Salesforce CEO: Private cloud is not real cloud

Companies hosting private cloud architectures don't benefit from economies of scale that "real" cloud offers, says Marc Benioff.
Written by Victoria Ho, Contributor

SINGAPORE--The private cloud model is not real cloud computing and vendors selling private cloud hardware are merely using the cloud to rebrand their offerings, according to Salesforce.com CEO Marc Benioff.

"Beware of the false cloud. The false cloud is not efficient," said Benioff during his keynote speech at the company's Cloudforce conference here Tuesday.

Salesforce.com's 77,000 customers run on 3,000 servers spread over three data centers globally, he said, adding that, theoretically, 77,000 companies of varying sizes would require at least 100,000 servers to run their CRM (customer relationship management) systems.

The ability to deploy on just 3,000 servers translates to an equivalent output at only 3 percent of the infrastructure needed because of economies of scale--a delivery model that company-owned infrastructure cannot replicate, he said.

Benioff's statement echoed that recently made by an Amazon Web Services executive, Andy Jassy, who said internal cloud infrastructures do not carry the same value propositions as cloud computing and still require companies to dedicate staff and power costs to maintaining a data center.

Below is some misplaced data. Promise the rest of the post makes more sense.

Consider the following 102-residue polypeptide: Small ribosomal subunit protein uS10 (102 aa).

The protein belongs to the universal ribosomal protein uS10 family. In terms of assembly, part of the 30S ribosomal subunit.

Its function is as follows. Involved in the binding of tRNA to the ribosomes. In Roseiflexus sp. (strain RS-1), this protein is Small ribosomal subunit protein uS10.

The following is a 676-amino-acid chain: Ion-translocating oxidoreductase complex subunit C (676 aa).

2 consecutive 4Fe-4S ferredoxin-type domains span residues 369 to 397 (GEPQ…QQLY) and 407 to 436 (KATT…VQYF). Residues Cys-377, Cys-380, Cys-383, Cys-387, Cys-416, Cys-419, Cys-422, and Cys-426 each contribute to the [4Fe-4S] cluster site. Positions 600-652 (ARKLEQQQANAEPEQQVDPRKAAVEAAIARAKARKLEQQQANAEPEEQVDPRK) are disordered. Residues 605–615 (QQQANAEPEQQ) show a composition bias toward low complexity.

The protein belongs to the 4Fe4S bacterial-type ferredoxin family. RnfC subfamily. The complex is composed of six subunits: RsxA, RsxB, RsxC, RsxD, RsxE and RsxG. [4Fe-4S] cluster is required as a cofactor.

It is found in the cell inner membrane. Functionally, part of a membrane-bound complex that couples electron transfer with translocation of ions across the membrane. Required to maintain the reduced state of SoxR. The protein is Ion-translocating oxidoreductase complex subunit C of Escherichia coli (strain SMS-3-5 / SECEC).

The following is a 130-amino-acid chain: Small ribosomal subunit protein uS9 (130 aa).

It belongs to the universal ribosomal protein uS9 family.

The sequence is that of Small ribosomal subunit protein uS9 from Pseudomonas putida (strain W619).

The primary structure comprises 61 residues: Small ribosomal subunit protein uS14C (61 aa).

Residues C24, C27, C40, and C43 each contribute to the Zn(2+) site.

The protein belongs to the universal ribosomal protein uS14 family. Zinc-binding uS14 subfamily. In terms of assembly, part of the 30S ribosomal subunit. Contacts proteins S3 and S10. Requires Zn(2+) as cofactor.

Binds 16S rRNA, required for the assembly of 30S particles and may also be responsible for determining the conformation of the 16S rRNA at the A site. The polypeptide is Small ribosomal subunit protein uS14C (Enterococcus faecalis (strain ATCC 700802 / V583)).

Benioff also touched on Salesforce.com's Cloud 2 line of services, which include a Facebook-like social network for enterprise customers it calls Chatter. The interface pulls in data from sources such as Twitter and is aimed at giving customer service and sales reps an interface similar to the social networks they are familiar with.

He added that companies are missing service requests from users because they are ill-equipped to deal with new sources of information with their "outdated" software, and named competing collaboration offerings Microsoft SharePoint, Lotus Notes and Oracle Siebel as examples.

Cloud more appropriate for Asia
Speaking later during a media session, Benioff said the cloud's "pay-as-you-go" business model is more attractive to users in Asia compared to traditional software because the region's emerging markets are much more price-sensitive.

He was contrasting the cloud model against traditional onpremise software, which requires companies invest in hardware to maintain it and renew software licenses when they upgrade.

Correspondingly, the company's business in Asia is the fastest-growing segment for Salesforce.com, he said. The company added 400 new customers in the first quarter of 2010 to its overall tally of 7,400 in the Asia-Pacific region. Its revenue in the quarter also grew 55 percent over the same quarter last year.

Its regional customer base of 7,400 companies, however, makes up less than 10 percent of the company's global count. Benioff, though, disagreed that Asia is taking longer to get on the cloud bandwagon and reiterated that the region is "hungry for change" in their IT deployments.

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